Judging Seminar for Vegetable Judges

5th Aug 1998

The Welsh Branch of the National Vegetable Society held a seminar for judges or prospective judges on Saturday 20th June at Builth Wells, Mid Wales where Ivor Mace and myself had organised some questions for discussion from the new NVS Judges guide. Those present were split up into five groups and each group given a list of questions intended to raise awareness of the differences between the traditional RHS Show Handbook and the new NVS guide. The questions were intended to provoke discussion between members so that they would leave the seminar more aware of some of the differences and possibly more knowledgeable on the question of judging.

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They were all informed at the beginning that neither Ivor or myself profess to be expert judges and that judging is not and never will be an exact science so that if one group arrived at a slightly different answer to the one Ivor and I had, then that was fine. More importantly, from such deviations in answers between the judging groups, and from the discussions that followed, we did arrive at a consensus of opinion on most of the questions.

A three part question that brought about a great deal of debate was the following on onions

A, Using the NVS book, do you penalise an exhibit of large onions which are still green and unripe at the bottom for Condition or for Colour?

B, The NVS book says that 500mm in circumference is to be considered good size (19) What points would you award for a set 20"in circumference and how many point would you award for a set 25"in circumference?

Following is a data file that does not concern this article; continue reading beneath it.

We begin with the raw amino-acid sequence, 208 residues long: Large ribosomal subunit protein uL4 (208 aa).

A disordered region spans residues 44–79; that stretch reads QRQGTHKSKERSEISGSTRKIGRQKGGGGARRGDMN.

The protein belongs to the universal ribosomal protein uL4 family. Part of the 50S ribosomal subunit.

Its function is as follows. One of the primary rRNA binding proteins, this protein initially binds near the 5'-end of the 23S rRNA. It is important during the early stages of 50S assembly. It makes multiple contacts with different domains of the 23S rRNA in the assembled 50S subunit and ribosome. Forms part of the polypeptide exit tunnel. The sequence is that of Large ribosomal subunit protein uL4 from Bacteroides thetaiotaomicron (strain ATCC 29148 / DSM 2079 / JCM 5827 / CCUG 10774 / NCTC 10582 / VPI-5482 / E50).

C, Do you award a full 2 points for an exhibit that is ripened well throughout or do you allocate the 2 points for colour differently by taking into account that the NVS book says you are looking for straw coloured specimens.

The consensus of opinion on the first part was that the exhibit would be down-pointed on both Condition and Colour. On part B, Ivor was adamant that some judges would now penalise large onions that were over the 500mm circumference as they would probably give them no extra points for size. For example, if you have a set of onions that measure 500mm, then they could get the maximum of 5 points. Another set may have onions measuring 600mm and may well still have the same points value as the others.Part C was raised by Ivor as the term straw coloured can mean anything; some selections of exhibition onions, even when fully harvested, still have a pale green to pale white colour and these may now be down-pointed as being not of an overall straw colour.

Another question was on beetroot:

The RHS book gives a third of the 15 points for colour of flesh in globe and cylindrical beetroot. The new NVS book only gives 2 points for colour. Do we assume that the 2 points are to cover internal and external colour and if so ,is the new pointing system going to mean that the colour of flesh is going to be far less important.

The consensus of opinion on this was that the colour of flesh in beetroot is not as important any more as it is in the RHS handbook and size and shape will now take precedence, being given a total of 5 points.